Glendale-Hyperion Bridge Changes: Nightmare for Bikes and People?
Critics are saying that plans by Caltrans and the Los Angeles Bureau of Engineering will make the difficult-to-cross Glendale-Hyperion complex of historic bridges a nightmare for bicyclists.
The three-year $50 million federally funded project is intended to modernize the 5 freeway using a center divider and other additions to make traffic flow better for vehicles -- but those same changes will inhibit bicyclists and pedestrians, many are now saying. Read on:
According to widely known bicyclist Don Ward, three routes take you over the Los Angeles River and link Atwater Village to Silver Lake and Los Feliz. "Of the three, the bridge has the potential to be the safest" for those not in cars, Ward says.
But as it is, Ward says, every time his girlfriend bikes across the Glendale-Hyperion bridge, he fears for her life.
He and others were stunned when the August release of the project's initial Environmental Impact Report revealed that Caltrans and the city's redesign will not include any bike lanes, even though the 2010 Los Angeles Bike Plan designates that the bridge will get bike lanes.
In addition, the city and Caltrans now plan to reduce the popular sidewalks on the bridge from two to one -- to make way for something very non-pedestrian, required because federal funding is involved: "They're literally putting in freeway crash barriers," Ward says.
Ward claims that Caltrans' presentation of the bridge as needing a "seismic upgrade" was merely a strategy to redesign the overpass for faster-moving, 55 mph traffic -- following a pattern in which when federal money is involved, it gets used for freeway-oriented needs, not people needs.
Some elements of the plan, as laid out in the environmental study, include seismic stabilization of the structure, adding a center divider and replacing decorative railings.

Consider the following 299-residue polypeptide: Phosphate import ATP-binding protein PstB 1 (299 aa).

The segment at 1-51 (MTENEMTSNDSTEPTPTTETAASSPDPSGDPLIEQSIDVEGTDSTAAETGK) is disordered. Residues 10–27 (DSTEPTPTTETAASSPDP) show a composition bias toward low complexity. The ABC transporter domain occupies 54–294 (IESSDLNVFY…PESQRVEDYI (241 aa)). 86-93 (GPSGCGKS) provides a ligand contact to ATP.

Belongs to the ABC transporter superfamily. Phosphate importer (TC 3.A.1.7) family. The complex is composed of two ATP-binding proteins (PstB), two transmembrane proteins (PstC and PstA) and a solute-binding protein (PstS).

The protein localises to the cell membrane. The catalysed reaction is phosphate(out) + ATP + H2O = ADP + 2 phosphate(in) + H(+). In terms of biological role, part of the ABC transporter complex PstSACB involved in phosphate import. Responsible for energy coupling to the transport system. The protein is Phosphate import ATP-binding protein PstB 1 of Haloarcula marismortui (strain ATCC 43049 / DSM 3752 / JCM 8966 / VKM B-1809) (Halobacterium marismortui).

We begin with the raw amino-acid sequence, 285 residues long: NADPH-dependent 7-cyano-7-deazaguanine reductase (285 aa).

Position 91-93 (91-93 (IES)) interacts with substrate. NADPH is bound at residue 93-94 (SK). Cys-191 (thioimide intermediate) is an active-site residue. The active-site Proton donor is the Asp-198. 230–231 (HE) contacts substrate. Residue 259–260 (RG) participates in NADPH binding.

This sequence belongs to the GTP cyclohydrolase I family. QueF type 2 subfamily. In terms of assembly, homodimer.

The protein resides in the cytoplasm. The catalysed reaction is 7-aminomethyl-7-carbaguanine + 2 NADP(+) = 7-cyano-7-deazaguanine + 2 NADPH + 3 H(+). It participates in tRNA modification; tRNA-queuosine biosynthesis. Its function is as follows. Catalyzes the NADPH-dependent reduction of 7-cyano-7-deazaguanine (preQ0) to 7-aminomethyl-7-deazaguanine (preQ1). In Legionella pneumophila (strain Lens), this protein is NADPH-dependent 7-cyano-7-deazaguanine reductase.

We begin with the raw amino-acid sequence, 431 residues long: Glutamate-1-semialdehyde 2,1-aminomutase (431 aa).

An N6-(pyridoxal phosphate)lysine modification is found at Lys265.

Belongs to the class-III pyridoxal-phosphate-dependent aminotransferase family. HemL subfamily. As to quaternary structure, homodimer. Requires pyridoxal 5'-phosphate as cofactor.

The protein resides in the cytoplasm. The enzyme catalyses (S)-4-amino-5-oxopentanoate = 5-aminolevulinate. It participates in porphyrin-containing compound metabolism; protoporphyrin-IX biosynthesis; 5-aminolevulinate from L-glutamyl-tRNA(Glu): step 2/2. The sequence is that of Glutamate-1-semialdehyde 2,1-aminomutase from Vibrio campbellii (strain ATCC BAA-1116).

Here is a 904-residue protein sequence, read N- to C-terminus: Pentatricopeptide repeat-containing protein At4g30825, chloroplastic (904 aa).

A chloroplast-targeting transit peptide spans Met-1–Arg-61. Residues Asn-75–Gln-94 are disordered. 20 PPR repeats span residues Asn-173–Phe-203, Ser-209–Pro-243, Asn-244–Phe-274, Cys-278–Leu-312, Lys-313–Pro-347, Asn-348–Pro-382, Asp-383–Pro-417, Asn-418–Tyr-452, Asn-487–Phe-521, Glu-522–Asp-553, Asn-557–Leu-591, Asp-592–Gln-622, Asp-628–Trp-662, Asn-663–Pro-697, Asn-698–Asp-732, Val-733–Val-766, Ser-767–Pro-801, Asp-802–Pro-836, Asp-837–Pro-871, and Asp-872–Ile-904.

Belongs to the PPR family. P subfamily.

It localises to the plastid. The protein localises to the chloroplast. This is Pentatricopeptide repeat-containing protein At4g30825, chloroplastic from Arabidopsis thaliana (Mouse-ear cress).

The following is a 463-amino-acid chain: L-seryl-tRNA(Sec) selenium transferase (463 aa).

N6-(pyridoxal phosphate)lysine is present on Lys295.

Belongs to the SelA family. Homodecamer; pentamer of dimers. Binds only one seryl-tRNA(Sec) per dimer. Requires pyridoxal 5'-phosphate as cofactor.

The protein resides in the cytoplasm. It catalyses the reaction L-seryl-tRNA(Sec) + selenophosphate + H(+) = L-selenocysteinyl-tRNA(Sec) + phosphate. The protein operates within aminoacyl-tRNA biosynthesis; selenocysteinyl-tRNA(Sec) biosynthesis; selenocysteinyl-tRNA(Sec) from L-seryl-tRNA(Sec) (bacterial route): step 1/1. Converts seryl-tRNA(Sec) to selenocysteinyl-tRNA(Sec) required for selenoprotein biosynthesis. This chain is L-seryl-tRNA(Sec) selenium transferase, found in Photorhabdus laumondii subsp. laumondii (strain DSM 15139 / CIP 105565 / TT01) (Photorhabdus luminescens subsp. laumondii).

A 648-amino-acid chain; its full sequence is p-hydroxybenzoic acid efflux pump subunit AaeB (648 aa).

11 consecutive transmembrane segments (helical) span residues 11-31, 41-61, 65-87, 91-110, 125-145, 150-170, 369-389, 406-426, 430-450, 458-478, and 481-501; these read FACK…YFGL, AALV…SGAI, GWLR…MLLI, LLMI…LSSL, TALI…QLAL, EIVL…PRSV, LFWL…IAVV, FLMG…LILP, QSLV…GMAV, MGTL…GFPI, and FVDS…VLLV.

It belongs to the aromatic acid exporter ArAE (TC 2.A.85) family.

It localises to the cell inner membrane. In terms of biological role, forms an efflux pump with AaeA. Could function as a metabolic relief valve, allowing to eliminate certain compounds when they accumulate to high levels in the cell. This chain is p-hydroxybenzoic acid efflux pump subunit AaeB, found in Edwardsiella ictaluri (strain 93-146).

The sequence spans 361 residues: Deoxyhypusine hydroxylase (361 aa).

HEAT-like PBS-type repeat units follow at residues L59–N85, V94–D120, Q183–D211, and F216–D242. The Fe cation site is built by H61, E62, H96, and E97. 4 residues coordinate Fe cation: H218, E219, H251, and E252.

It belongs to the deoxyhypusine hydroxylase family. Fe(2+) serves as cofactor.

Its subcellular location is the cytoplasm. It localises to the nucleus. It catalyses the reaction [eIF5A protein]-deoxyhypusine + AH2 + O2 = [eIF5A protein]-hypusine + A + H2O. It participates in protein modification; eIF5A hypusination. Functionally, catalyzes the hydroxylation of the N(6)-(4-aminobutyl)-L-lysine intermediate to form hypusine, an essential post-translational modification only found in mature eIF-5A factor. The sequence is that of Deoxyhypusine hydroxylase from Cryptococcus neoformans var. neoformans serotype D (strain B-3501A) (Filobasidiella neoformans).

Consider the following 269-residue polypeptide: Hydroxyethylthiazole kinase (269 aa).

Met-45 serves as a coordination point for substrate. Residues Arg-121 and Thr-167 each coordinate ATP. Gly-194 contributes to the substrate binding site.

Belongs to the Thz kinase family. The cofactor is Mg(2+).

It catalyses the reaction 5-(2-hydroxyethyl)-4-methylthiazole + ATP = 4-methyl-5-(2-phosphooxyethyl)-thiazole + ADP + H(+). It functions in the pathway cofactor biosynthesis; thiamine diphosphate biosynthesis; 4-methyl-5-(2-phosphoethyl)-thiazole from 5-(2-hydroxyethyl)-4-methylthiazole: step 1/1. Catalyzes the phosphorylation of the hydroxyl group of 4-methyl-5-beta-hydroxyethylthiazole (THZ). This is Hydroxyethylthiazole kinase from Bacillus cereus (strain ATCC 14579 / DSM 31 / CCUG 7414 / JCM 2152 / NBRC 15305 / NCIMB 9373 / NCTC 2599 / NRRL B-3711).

To accommodate pedestrians walking between Silver Lake and Atwater Village, a new pedestrian bridge will be constructed over the Los Angeles River. To help bicyclists, the existing bike path along the right bank of the river will get a new ramp connection to northbound Glendale Boulevard.
But bicyclists are not satisfied.
In the upper right quadrant of the 2010 Los Angeles Bike Plan Map near the square gray area is the Glendale-Hyperion bridge. The map's key states that red lines are bike lanes, green are bike paths and dark blue are bike routes.
City of Los Angeles
"We're trying to figure out what this city is thinking," says Eric Bruins, planning and policy director for the Los Angeles County Bicycle Coalition.
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Not only have bicyclist organizations opposed this project, but they're concerned for pedestrians as well.
Another group, the Comprehensive Mobility Project, pushed through a nearly unanimous vote of the Silver Lake Neighborhood Council's Transportation and Public Works Committee on Monday night urging that the project provide "a complete street with ample sidewalk space" and other amenities.
The full Silver Lake Neighborhood Council will vote on the motion Nov. 6. Matthew Mooney, a representative for the mobility project, said that they have been working in conjunction with the LACBC and hopes the motion will pass.
"It will send a message to the City Council members to re-look at the bridge and allow a public forum," Mooney says.
A public comment period regarding the Environmental Impact Report on the Glendale-Hyperion Bridge project ends Friday.
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